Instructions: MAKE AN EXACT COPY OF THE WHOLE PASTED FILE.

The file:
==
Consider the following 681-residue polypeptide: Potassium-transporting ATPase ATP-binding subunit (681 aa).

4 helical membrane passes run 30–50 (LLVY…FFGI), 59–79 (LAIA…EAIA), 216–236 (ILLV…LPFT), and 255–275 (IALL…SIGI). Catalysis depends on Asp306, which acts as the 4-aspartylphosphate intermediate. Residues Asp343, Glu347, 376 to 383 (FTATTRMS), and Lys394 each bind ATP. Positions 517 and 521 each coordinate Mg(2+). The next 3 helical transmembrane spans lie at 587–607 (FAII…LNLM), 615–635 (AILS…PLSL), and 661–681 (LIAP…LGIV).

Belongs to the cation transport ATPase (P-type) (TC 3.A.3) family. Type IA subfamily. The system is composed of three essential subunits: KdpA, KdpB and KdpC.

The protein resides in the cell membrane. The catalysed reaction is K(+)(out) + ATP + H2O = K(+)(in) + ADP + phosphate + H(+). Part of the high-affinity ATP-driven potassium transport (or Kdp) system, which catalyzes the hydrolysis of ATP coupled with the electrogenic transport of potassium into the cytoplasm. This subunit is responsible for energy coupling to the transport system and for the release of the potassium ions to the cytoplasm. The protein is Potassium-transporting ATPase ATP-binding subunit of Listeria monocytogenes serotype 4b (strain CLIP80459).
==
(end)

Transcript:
Consider the following 681-residue polypeptide: Potassium-transporting ATPase ATP-binding subunit (681 aa).

4 helical membrane passes run 30–50 (LLVY…FFGI), 59–79 (LAIA…EAIA), 216–236 (ILLV…LPFT), and 255–275 (IALL…SIGI). Catalysis depends on Asp306, which acts as the 4-aspartylphosphate intermediate. Residues Asp343, Glu347, 376 to 383 (FTATTRMS), and Lys394 each bind ATP. Positions 517 and 521 each coordinate Mg(2+). The next 3 helical transmembrane spans lie at 587–607 (FAII…LNLM), 615–635 (AILS…PLSL), and 661–681 (LIAP…LGIV).

Belongs to the cation transport ATPase (P-type) (TC 3.A.3) family. Type IA subfamily. The system is composed of three essential subunits: KdpA, KdpB and KdpC.

The protein resides in the cell membrane. The catalysed reaction is K(+)(out) + ATP + H2O = K(+)(in) + ADP + phosphate + H(+). Part of the high-affinity ATP-driven potassium transport (or Kdp) system, which catalyzes the hydrolysis of ATP coupled with the electrogenic transport of potassium into the cytoplasm. This subunit is responsible for energy coupling to the transport system and for the release of the potassium ions to the cytoplasm. The protein is Potassium-transporting ATPase ATP-binding subunit of Listeria monocytogenes serotype 4b (strain CLIP80459).